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BEFORE THE ARBITRATOR

In the Matter of the Arbitration

of a Dispute Between

SUB-ZERO FREEZER COMPANY, INC.

and

SHEET METAL WORKERS' INTERNATIONAL

ASSOCIATION, LOCAL NO. 565, AFL-CIO

Case 52

No. 41838

A-4410

Appearances:

Paul Lund, Business Manager and Financial Secretary/Treasurer, for the Union.

Donald D. Emerich, Personnel Director, for the Company.

ARBITRATION AWARD

Sheet Metal Workers' International Association, Local No. 565, AFL-CIO, herein the Union, and Sub-Zero Freezer Company, Inc., herein the Company, requested that the Wisconsin Employment Relations Commission designate Douglas V. Knudson as an arbitrator to hear and resolve a dispute. The undersigned was so designated. Hearing was held in Madison, Wisconsin on May 2, 1989. No transcript of the hearing was taken. The parties filed post-hearing briefs the last of which was received on June 5, 1989.

ISSUE:

The parties were unable to stipulate to the issue and agreed that the arbitrator should frame the issue. The undersigned frames the issue as follows:

Did the Company have just cause to suspend the Grievant, Duane Davidson, on January 27, 1989 for three days? If not, what remedy is appropriate?

BACKGROUND

On January 27, 1989 (1) Dennis Laumann, the Company's Vice President of Manufacturing, was making his daily tour of the plant. As he walked through the shipping dock area, he saw that a truck was being loaded with cartons containing refrigerator cabinets. The cartons were in rows of three across the width of the truck. Laumann noticed that one of the cartons already loaded on a truck for shipping had lost a metal band from the bottom of the shipping carton. The broken band was laying on the truck floor. The carton was in the middle of a row of three cartons. Another carton had been placed in front of the carton with the broken band. Laumann paged the shipping supervisor, Alan Markiewicz, to come to the shipping dock. Next, Laumann went over to Duane Davidson, who was operating a forklift and was about to put some more cartons containing refrigerator cabinets on the truck, and told Davidson to stop loading the cartons. Davidson asked Laumann why and what was wrong. Laumann just said to wait. Laumann asked Davidson who had loaded the carton in front of the carton with the broken band. Davidson said he had. When Markiewicz arrived at the shipping dock, he had Davidson remove the last row of cartons from the truck. Davidson then replaced the broken band on the carton.

At approximately 9:00 a.m. on January 27 Davidson was suspended without pay for three days, i.e., January 27, 30 and 31 for defective work and carelessness. The comments section of the suspension notice also contained the following statements by the Company: Told to operate forklift slower and safer; Leaving CAB with broken band in truck and loading CAB's in behind to hide; and, Not tipping CAB's back on fork lift as instructed. Davidson filed a grievance over his suspension on January 27.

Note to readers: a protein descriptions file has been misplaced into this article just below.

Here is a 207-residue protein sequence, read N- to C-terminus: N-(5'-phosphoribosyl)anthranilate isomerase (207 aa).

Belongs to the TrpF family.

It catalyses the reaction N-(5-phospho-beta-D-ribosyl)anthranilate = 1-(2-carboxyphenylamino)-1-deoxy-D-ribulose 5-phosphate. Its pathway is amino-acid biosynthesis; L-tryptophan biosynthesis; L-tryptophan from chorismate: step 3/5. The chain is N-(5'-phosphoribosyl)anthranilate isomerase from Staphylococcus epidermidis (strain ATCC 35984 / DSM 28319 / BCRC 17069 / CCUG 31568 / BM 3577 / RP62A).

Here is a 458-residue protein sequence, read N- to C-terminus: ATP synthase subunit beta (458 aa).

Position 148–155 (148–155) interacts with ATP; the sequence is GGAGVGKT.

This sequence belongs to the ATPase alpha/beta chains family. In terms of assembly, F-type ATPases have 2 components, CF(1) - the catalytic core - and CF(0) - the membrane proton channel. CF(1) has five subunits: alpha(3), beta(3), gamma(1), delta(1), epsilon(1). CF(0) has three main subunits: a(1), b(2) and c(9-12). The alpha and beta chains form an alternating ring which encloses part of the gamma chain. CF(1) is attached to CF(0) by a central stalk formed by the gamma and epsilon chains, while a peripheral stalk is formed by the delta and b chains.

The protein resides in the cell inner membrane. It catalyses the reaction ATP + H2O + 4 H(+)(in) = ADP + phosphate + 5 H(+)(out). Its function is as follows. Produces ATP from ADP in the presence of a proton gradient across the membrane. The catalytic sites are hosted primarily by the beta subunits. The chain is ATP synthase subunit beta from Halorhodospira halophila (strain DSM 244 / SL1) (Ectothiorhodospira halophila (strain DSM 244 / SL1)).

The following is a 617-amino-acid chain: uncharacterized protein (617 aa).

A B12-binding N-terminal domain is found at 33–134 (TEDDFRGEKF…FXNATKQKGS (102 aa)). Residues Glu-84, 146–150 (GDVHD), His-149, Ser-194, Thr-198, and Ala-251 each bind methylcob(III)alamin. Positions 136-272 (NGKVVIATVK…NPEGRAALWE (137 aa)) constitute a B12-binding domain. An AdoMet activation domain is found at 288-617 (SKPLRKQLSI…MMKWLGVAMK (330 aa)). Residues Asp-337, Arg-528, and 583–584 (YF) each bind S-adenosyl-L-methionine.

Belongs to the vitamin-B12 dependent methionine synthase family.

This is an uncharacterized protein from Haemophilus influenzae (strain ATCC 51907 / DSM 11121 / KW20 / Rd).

Davidson has worked in the shipping department for about four years and has been a shipping clerk for about one year. He is aware that broken bands on cartons must be replaced and has done so on his own initiative when he has seen them. Otherwise the product could be damaged when the carton is moved. The forklift being used by Davidson had a lifting device which lifts the carton containing the refrigerator cabinet by slipping a plate beneath the banded top of the carton. Consequently, when lifted in such a manner, a cabinet could fall out of a carton if the bottom band is broken.

Relevant Contractual Provisions

ARTICLE XV

DISCIPLINE AND DISCHARGE

Section 1. Any employee may be suspended or discharged for just cause, provided, however, that if such employee feels he/she has been unjustly dealt with, they may file their complaint wit a Shop Steward and it shall then be handled in accordance with provisions of Article XVII.

. . .

Any employee who works for six (6) months without committing another offense of that same nature shall have all references to disciplinary action expunged from the employee's personal record and thereafter return to Step 1 of the reprimand procedure as to the offenses of that nature: The aforementioned shall not apply to worker's compensation or unemployment compensation claims.

. . .

Dishonesty and defective workmanship shall be subject to disci-plinary action up to and including a three (3) day suspension. Any further violations of the same nature shall subject the employee to immediate discharge.

Position of the Union

The Company failed to present any evidence to show the grievant saw the broken band. Rather, the Company contends he should have seen it. It appears the Company merely was looking for an excuse to discipline the grievant.

While operating the forklift, an employe is unable to see anything directly in front of the forklift unless the employe stops the forklift, gets off and moves to a position where one can see in front of the forklift. The grievant has never been instructed to operate the forklift in such a manner. Further, there is no evidence to show that the grievant even loaded the carton with the broken band. Neither is there any evidence to contradict the grievant's testimony that he always has replaced broken bands when he noticed them.